I delivered the news of my mom’s death to an old friend of hers, someone who’d known my mother in her late teens. They’d lost touch many years ago, but she was one of the few close friends with whom my mother parted company on good terms. Her reaction was striking. She said she was saddened, but not surprised. “Even then, your mom seemed troubled, off. She didn’t react to other people very well, to conflict, but she was a great friend.”

A week before her death, my mom and I assembled a small Weber Grill she brought me as a gift. Let me rephrase. My mom bought me a grill, probably with money I had given her to make rent that month and then she assembled it herself because she said I was doing it wrong. She was quite a master craftsman and tinkerer — in and out of the kitchen — as long as all of the items succumbed to her personal system of logic. She didn’t see reason to change course if her direction conflicted with the instruction manual or, say, the natural laws of physics.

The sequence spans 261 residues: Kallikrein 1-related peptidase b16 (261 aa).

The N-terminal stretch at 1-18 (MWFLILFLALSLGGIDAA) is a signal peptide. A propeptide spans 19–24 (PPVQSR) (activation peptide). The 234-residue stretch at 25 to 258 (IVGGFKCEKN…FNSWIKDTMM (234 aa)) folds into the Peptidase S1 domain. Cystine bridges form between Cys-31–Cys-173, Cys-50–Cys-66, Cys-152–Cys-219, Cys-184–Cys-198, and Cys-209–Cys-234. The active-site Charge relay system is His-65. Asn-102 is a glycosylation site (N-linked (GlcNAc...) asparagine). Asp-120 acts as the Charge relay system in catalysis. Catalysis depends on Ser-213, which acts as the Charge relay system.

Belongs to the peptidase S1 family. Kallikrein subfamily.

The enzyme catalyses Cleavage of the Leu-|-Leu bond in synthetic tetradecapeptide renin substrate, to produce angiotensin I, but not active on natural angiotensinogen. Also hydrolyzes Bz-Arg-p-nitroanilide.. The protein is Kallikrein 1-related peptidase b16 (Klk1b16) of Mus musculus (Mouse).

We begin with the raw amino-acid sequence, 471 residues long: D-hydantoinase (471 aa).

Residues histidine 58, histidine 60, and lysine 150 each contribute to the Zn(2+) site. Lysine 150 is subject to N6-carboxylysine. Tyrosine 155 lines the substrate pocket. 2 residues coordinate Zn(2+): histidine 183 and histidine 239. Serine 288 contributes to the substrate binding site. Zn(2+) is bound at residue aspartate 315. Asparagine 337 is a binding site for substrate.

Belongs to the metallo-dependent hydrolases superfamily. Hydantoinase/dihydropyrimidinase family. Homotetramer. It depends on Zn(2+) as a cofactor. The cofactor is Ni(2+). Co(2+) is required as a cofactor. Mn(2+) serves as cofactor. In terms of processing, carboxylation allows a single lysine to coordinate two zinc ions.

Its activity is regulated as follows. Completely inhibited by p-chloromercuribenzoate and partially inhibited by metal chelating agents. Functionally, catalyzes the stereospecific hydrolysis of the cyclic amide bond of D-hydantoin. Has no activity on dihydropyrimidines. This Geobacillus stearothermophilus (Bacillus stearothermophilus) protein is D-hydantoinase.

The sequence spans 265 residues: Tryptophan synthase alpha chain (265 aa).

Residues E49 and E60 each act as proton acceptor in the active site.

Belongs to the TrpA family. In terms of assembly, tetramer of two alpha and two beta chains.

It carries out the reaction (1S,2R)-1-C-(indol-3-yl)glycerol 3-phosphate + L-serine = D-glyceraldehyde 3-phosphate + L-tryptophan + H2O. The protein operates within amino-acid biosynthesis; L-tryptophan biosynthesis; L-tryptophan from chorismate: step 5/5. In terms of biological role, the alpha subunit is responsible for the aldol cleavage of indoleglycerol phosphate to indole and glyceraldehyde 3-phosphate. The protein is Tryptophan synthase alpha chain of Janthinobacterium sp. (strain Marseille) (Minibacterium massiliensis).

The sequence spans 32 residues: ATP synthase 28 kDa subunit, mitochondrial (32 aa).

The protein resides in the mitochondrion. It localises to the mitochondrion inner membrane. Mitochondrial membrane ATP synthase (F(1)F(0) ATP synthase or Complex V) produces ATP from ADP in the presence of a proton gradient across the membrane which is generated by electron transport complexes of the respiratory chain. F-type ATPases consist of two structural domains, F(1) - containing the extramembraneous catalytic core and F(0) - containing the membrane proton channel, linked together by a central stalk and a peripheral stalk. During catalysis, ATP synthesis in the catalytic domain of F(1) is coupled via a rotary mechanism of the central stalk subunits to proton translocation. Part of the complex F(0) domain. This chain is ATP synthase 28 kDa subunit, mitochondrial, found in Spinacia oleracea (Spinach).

“You never really need these,” she said, tossing some screws aside. I’d learned to stay quiet unless she posed an imminent danger to myself or to others. Being non-reactive, depriving her of fodder to fuel an emotional eruption was a handy technique I’d learned to keep us both on good behavior, but fear and worry still churned inside me no matter how calm I appeared on the surface.

When I look back on that day, this is what I see. The years of trying eventually gave way to the years of accepting she was never going to get better. She was not only unwilling, but also unable. I was able to find moments of joy with my mom, to give her what I could rather than giving in to her mania, to fill some of her loneliness with a daughter’s love. It was hard work much of the time, but I came to believe her work, the work of living with an untreated mental illness for 60 years, was much harder.

On a warm August day just after noon, I got the call from the Santa Barbara Sheriff’s Department. That morning, she had driven to her favorite place in the world, a beach in Montecito, close to the former estate of her idol, Julia Child. That’s where she died by suicide.